Cyprus on Wednesday tightened its lucrative citizenship-for-investment scheme to make it more "trustworthy" after the European Commission said it could help organised crime gangs infiltrate the bloc.
The cabinet approved a series of tighter checks to make its criticised passport "more targeted and trustworthy", said the EU southern member state's Finance Minister Harris Georgiades.
Under the new criteria, a Cyprus passport will be granted in exchange for an investment of 2.5 million euros ($2.8 million), up from two million euros, including the purchase of a residency.
(To receive a Maltese passport, IIP applicants must fork out €650,000 and provide a €150,000 investment in government stocks or bonds, as well as satisfy property requirements and pass Identity Malta due diligence procedures.)
Georgiades said new criteria would ensure procedures are more stringent.
Scrutiny of each applicant is to be conducted by an international agency, investors must obtain a Schengen visa and applicants will be excluded if rejected by other EU member states with similar schemes.
For Cyprus, the scheme launched in the aftermath of the island's 2013 economic crisis has granted 1,864 citizenships and raised 6.6 billion euros, the minister said.
During the 2016-2019 period, the programme accounted for almost 10 percent of the island's total GDP growth of 13 percentage points, according to Georgiades.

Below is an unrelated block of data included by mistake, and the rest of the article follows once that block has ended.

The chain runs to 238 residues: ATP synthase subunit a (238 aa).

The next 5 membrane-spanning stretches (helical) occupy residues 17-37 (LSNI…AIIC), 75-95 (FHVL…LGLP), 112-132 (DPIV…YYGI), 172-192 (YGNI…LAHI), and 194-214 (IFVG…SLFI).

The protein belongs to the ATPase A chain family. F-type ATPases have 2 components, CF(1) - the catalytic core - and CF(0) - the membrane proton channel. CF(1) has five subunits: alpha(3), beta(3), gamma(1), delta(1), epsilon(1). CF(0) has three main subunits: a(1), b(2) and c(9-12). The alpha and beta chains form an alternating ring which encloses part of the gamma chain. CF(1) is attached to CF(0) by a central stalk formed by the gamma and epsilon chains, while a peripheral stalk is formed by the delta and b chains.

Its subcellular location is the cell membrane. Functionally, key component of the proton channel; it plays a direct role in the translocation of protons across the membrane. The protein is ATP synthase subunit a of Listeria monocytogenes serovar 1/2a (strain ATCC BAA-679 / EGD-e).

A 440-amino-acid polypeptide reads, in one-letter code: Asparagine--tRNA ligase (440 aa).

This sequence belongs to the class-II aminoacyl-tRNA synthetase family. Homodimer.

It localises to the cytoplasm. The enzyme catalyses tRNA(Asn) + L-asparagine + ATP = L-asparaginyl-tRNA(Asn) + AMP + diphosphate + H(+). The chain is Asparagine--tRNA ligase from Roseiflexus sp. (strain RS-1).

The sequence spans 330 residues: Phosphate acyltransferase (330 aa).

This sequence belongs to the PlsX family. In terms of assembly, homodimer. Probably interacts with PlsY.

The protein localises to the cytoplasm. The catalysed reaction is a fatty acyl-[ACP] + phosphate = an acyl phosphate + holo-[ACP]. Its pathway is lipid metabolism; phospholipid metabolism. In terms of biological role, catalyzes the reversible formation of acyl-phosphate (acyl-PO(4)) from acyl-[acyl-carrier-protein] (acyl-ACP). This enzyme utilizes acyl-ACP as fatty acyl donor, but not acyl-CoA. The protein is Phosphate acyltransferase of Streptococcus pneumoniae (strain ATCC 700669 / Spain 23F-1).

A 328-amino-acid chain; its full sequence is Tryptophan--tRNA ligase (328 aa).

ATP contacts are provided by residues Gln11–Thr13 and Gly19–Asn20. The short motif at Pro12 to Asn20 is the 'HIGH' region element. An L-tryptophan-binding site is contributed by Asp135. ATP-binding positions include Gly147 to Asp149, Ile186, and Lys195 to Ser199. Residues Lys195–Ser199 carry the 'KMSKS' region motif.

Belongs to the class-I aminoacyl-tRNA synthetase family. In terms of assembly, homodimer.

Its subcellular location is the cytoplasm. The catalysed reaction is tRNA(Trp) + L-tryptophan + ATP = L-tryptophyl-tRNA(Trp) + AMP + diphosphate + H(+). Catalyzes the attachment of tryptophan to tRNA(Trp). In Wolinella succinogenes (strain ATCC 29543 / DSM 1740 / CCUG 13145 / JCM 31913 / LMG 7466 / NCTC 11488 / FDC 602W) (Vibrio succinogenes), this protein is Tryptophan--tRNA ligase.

The changes come after an EU report last month suggested Cyprus was not doing enough to ensure transparency to combat illicit and criminal activity.
Cyprus, Malta and Bulgaria are the only members of the 28-member bloc which run schemes selling citizenship, while 20 countries sell residence permits.
"Investor citizenship and residence schemes pose risks for the member states and the Union as a whole, including in terms of security, money laundering, corruption, circumvention of EU rules and tax evasion," said the report.
The report highlighted shortfalls among all three in checking the origins of wealth of individuals who purchased citizenship.
Last month, Cyprus President Nicos Anastasiades told reporters that his country was being unfairly singled out by its critics, which he accused of "hypocrisy".
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